More than a snapshot or a forkful of food, traditional local music provokes an authentic “sense of place” at travel destinations. It’s a mariachi band that gives life to a margarita in Mexico; and in the Caribbean, it’s the sound of a steel drum set that scores the seafront setting. Beer goes best with an “oom-pah-pah” beat at Oktoberfest; and there was a time no one went to Honolulu without seeing Do Ho sing in a Hawaiian shirt.
“Some of the most romantic music in the world comes from France,” said Andy Buelow, Executive Director of the West Michigan Symphony Orchestra. Hearing an accordionist squeeze out “La Vie En Rose” while walking the Champs Elysess is a quintessentially French moment, but travelers can do better when visiting Paris by catching an intimate, evening cabaret performance at Lapin Agile, a place of intriguing entertainment in the Montmartre district since 1860 and made initially famous by a Picasso painting. Do not visit the City of Light without popping in for a set or two and a glass of sherry.
“Even without knowing a lick of French, it’s an experience you cannot get anywhere else,” said Benji Mazin, a University of Michigan, from Spain, student studying in Paris.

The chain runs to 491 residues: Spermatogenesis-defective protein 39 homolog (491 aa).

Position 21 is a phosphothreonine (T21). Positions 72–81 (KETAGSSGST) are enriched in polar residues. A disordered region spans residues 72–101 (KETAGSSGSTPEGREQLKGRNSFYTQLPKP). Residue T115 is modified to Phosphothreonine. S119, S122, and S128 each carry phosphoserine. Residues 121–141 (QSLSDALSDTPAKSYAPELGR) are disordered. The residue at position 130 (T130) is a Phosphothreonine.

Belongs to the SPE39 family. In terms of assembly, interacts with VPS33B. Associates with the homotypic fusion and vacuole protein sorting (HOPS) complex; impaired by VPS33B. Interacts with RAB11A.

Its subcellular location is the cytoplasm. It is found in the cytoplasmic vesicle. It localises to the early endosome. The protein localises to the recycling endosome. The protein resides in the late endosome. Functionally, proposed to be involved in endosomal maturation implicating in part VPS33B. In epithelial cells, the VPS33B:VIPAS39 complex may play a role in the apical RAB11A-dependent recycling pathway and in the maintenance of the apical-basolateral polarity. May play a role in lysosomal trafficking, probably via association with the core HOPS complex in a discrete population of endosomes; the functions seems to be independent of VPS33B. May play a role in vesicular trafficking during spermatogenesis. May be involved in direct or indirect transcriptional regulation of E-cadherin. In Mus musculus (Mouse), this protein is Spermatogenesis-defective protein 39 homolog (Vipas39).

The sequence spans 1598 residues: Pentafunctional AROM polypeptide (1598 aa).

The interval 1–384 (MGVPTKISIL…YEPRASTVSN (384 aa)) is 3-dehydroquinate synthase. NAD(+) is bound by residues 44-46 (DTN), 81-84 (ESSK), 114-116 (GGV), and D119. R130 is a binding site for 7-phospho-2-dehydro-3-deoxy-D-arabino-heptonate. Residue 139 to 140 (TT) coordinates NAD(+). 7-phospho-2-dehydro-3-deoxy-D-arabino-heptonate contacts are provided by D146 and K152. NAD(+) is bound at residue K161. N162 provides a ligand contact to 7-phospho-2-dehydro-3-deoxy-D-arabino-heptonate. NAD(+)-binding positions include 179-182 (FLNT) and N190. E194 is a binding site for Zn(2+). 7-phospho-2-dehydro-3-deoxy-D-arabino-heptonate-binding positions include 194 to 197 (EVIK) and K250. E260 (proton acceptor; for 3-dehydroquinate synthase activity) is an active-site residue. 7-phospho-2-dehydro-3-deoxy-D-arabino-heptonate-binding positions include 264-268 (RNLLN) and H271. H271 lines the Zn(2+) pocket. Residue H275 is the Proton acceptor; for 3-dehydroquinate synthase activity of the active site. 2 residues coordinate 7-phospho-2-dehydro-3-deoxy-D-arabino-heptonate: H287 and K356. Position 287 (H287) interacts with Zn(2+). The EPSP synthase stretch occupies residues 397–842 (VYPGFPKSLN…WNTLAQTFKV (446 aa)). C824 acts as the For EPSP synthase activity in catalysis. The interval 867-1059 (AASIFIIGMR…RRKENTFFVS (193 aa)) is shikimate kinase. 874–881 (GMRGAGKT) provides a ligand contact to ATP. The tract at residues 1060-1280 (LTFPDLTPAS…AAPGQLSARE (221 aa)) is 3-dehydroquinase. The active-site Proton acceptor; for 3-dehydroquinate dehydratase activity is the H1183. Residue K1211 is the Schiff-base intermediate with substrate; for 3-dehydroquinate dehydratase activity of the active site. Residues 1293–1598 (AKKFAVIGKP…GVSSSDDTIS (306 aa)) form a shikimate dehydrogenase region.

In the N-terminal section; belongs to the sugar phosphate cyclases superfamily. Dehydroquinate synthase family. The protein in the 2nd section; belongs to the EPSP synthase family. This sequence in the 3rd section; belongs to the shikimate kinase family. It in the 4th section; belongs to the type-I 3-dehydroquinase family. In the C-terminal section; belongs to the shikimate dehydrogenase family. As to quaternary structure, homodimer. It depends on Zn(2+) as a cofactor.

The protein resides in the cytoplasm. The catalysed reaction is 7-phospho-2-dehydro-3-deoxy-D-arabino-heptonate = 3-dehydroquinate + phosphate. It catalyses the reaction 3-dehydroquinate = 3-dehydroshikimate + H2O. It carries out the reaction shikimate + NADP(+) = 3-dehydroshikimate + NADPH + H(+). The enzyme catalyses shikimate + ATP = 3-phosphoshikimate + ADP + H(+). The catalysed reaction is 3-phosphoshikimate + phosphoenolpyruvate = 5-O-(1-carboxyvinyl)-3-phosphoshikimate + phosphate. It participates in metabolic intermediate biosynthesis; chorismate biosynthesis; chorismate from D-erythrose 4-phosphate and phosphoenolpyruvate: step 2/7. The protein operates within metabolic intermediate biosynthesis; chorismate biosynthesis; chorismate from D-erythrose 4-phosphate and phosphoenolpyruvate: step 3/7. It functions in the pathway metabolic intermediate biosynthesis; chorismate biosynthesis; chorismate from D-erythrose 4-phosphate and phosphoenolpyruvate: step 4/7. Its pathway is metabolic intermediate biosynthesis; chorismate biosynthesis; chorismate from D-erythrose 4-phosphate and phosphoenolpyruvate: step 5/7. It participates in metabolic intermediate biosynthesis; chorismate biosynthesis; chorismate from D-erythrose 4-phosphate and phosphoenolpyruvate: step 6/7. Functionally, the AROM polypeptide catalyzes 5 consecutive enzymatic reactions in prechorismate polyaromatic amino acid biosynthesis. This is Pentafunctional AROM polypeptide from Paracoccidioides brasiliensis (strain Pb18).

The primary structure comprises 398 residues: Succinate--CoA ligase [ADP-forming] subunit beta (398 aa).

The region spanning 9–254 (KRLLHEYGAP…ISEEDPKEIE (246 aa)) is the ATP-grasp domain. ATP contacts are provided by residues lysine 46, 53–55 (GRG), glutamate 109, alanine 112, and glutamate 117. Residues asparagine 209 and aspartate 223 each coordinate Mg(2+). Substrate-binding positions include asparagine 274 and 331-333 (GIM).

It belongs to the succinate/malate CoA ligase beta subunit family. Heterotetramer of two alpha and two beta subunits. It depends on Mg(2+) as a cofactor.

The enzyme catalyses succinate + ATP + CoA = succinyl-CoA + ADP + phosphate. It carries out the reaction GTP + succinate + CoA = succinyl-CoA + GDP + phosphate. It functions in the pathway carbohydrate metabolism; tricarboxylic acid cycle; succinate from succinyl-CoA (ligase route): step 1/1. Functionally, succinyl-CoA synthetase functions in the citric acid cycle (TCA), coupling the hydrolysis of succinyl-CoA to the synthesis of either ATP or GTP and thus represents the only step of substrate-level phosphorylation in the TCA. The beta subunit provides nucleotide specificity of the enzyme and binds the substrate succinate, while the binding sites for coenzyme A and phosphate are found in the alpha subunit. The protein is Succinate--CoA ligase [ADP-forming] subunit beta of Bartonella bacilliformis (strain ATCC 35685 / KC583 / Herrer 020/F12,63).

An evening of hearing live, Fado music over dinner in Lisbon Portugal has also been a must since the early 19th century. Custom tour adviser Virginia Irurita, of MadeForSpainAndPortugalcom, suggested A Tasca do Chico, on Rua do Diaro de Noticas 39, because it offered a tiny, warm, authentic setting open until 3 a.m. Frederico Ayala physically pointed out the entertainment area boasting many Fado joints, such as Faia, from the scenic, ninth-floor, Sky Bar of the popular Tivoli Avenida Liberdade Hotel. While peering down at Lisbon’s panoramic skyline from the hotel’s roof, he warned, “Fado music is very soulful but please understand the songs can be very sad. They’re about the lifelong consequences of fate and loss.”
Buelow saluted the traditional Fado genre. “Longing is one of those emotions which is very close to joy,” he insisted. “There is a lot of longing in music.”
An Irish music session is very similarly melancholy, especially “sean nos:” solo singing which is unaccompanied and unamplified, and in the ancient Irish language. Benner’s Hotel, in scenic Dingle, Country Kerry, like the Tivoli Avenida Liberdade in Lisbon, is right in the heart of the entertainment each night. From the old world charm of the hotel’s Mrs. Benner’s Bar, guests can virtually stumble (and after a few pints of Guinness often do) into the charming Irish fishing village’s many nightly live music sessions performed by roving musicians in weathered pubs such as O’Flaherty’s, John Benny’s, Dick Mack’s and An Droichead Beag (The Small Bridge.)
Contact Travel Writer Michael Patrick Shiels at MShiels@aol.com His radio program may be heard weekday mornings on 92.1 FM. His latest book is “I Call Him Mr. President – Stories of Fishing, Golf and Life with my Friend George H.W. Bush”